But after the Beirut bombing changed everything for Al-Hamdi, the path forward felt a little less sure. He was being offered role after role, and began turning them down one by one, a dangerous move for an emerging star. He dreamed of something international, a dream that was realized with “The Cello,” written by Turki AlSheikh, chairman of Saudi Arabia’s General Entertainment Authority, and co-starring Oscar-winning actor Jeremy Irons and horror legend Tobin Bell (best known for his portrayal of Jigsaw in the “Saw” franchise). 

“I was genuinely shaking before my first scene with Jeremy. I never thought this moment would come,” says Al-Hamdi. “I told him I was his biggest fan and it’s true, but he told me that we are equals. On set, we are all actors working together to create something special. He told me not to think about proving to him or anyone else that I’m good. ‘You’ll be good if you believe in the character. Never perform for anyone else but yourself. And never forget that we’re doing something for love, first and foremost.’ I’ll never forget a word of what he told me.”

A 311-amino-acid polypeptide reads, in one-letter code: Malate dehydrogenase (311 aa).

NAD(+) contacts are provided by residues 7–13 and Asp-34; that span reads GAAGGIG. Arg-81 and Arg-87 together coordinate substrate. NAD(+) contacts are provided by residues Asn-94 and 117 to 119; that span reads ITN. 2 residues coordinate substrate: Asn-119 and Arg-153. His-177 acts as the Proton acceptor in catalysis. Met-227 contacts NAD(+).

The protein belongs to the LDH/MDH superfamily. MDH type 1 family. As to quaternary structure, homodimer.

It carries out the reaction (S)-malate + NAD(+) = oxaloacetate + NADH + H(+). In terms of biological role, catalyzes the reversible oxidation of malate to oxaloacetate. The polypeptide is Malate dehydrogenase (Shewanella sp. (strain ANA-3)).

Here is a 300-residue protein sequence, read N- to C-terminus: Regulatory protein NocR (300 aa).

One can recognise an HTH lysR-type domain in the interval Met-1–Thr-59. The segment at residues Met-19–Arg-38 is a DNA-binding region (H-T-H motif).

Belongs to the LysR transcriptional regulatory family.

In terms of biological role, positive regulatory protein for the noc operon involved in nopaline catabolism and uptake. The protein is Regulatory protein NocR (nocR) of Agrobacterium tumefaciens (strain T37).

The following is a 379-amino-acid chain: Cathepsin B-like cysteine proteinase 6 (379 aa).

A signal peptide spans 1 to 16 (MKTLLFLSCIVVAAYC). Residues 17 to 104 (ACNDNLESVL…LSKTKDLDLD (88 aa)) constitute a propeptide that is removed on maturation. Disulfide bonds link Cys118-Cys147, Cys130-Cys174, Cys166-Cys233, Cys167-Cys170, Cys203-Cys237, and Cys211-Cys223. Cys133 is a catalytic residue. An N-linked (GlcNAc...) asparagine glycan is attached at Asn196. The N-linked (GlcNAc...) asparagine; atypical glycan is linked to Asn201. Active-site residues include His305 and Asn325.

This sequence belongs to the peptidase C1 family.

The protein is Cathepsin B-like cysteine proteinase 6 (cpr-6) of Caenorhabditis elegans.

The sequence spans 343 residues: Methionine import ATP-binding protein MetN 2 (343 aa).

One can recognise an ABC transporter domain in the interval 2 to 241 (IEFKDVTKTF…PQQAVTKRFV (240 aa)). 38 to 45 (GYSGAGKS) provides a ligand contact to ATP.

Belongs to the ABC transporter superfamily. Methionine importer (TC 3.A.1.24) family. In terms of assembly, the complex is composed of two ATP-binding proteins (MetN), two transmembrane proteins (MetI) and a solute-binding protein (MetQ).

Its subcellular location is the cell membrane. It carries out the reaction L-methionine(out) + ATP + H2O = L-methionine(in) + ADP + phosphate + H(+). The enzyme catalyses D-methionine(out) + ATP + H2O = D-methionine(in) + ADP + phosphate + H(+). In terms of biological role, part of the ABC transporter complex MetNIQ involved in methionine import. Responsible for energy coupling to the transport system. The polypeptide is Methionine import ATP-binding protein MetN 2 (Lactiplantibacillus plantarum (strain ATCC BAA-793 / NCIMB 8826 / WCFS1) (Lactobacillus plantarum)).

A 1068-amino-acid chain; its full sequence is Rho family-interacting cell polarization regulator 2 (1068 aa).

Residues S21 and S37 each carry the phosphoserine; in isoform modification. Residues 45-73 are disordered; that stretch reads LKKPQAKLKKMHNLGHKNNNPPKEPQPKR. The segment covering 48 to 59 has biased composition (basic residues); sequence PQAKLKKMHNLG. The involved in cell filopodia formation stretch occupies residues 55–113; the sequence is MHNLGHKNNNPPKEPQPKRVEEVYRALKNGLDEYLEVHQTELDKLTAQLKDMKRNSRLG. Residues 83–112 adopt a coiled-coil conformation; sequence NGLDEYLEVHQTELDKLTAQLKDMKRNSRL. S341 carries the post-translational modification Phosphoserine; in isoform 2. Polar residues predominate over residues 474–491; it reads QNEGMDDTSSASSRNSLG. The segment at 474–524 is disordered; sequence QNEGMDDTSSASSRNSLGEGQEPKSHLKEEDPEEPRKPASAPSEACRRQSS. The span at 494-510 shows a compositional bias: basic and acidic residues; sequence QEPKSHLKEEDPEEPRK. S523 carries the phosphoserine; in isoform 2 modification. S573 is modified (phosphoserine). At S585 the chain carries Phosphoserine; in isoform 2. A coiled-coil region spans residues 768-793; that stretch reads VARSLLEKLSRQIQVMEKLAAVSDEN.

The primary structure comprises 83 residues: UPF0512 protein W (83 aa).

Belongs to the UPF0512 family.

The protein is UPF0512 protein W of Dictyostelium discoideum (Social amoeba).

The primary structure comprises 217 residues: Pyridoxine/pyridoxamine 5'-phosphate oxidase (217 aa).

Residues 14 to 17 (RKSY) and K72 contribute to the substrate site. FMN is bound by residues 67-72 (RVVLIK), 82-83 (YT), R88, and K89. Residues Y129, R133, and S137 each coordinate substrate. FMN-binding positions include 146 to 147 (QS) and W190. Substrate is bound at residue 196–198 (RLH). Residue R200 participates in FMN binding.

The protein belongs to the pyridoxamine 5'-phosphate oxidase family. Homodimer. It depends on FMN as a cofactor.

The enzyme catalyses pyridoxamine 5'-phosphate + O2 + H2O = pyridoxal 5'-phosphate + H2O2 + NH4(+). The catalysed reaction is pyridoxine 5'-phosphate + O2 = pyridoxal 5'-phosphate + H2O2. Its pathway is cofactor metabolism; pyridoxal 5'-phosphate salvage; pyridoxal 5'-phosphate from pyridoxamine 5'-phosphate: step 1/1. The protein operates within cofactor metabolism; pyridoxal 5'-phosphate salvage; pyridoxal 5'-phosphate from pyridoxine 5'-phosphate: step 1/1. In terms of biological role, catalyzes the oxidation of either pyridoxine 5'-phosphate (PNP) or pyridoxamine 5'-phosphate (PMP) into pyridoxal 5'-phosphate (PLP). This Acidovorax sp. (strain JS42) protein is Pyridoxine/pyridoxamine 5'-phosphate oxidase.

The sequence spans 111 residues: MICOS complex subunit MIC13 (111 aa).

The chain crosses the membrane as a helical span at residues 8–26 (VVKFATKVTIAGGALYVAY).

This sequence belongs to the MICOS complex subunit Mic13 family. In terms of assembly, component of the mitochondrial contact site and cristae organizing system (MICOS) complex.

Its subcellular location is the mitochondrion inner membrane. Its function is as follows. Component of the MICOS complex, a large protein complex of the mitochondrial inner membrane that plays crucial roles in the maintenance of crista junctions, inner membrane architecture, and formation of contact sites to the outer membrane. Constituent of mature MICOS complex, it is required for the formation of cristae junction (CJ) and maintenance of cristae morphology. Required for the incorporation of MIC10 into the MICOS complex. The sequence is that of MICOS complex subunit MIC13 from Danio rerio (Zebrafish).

Perhaps that was the moment Al-Hamdi decided what he needed to do once he left that set. He’s realized that he can no longer wait for the kind of stories that he wants to tell to come along so he can star in movies that he can tell his children about some day. If he wants to reach that point, he has to take fate into his own hands.  

“I have so many ideas, and I’m fully committed to bringing them to life. ‘Hard Broken’ is the first step on that journey, a series based on a story by my wife, herself a director. I’m now writing four different stories — one about a real Syrian man who died near me on that same day that I was spared in Beirut. I have so many stories to tell,” he says. “I’ve become hungry — starving — for real art.” 


Adidas apologizes to Bella Hadid after 1972 Olympics ad furor

Adidas apologizes to Bella Hadid after 1972 Olympics ad furor
Updated 24 July 2024
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Adidas apologizes to Bella Hadid after 1972 Olympics ad furor

Adidas apologizes to Bella Hadid after 1972 Olympics ad furor
  • Brand dropped supermodel from shoe campaign amid outrage from Israel-linked pressure groups
  • ‘We apologise for any negative impact and we are revising the campaign’

LONDON: Adidas has apologized to supermodel Bella Hadid after pulling her from an advertising campaign that referenced the 1972 Munich Olympics, Sky News reported on Wednesday.

Israel-linked pressure groups accused the campaign of causing offense due to Hadid’s part-Palestinian background.